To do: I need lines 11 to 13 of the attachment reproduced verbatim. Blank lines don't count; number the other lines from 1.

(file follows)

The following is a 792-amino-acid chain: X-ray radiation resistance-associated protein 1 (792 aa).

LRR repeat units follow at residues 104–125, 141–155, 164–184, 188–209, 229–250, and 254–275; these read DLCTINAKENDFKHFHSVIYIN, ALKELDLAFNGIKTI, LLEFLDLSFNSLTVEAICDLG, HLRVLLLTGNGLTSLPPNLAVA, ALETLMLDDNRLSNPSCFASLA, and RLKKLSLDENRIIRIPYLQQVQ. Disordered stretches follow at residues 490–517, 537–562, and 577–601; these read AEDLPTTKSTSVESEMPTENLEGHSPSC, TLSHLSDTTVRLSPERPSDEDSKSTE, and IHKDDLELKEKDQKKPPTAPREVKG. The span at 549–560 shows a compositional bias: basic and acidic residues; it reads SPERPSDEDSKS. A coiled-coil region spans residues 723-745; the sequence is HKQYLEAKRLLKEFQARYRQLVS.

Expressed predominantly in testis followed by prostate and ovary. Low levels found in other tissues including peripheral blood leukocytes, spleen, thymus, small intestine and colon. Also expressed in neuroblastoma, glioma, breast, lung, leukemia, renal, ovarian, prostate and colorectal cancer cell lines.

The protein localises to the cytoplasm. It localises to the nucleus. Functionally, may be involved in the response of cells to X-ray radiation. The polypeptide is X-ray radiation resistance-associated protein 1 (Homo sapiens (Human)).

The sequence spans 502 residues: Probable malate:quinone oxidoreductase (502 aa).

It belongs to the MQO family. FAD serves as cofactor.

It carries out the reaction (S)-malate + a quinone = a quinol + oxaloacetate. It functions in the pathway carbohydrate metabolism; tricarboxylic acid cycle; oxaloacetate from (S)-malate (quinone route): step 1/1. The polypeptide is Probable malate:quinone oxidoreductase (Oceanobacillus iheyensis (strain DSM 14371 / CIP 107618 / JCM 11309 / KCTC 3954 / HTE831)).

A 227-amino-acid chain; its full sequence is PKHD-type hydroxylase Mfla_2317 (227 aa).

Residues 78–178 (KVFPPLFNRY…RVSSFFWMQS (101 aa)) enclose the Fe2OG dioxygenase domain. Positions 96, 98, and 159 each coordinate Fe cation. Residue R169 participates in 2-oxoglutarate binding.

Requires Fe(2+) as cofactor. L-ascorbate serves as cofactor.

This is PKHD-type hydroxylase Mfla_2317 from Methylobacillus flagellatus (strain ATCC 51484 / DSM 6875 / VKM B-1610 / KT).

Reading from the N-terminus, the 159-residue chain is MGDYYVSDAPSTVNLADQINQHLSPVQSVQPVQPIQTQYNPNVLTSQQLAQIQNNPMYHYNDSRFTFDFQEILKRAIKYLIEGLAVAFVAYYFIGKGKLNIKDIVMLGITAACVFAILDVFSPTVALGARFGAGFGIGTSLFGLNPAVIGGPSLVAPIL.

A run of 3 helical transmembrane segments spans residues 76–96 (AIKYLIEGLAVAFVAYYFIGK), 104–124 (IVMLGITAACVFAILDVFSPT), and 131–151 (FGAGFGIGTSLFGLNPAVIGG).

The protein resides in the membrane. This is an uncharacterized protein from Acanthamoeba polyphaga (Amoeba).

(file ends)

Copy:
This is PKHD-type hydroxylase Mfla_2317 from Methylobacillus flagellatus (strain ATCC 51484 / DSM 6875 / VKM B-1610 / KT).

Reading from the N-terminus, the 159-residue chain is MGDYYVSDAPSTVNLADQINQHLSPVQSVQPVQPIQTQYNPNVLTSQQLAQIQNNPMYHYNDSRFTFDFQEILKRAIKYLIEGLAVAFVAYYFIGKGKLNIKDIVMLGITAACVFAILDVFSPTVALGARFGAGFGIGTSLFGLNPAVIGGPSLVAPIL.

A run of 3 helical transmembrane segments spans residues 76–96 (AIKYLIEGLAVAFVAYYFIGK), 104–124 (IVMLGITAACVFAILDVFSPT), and 131–151 (FGAGFGIGTSLFGLNPAVIGG).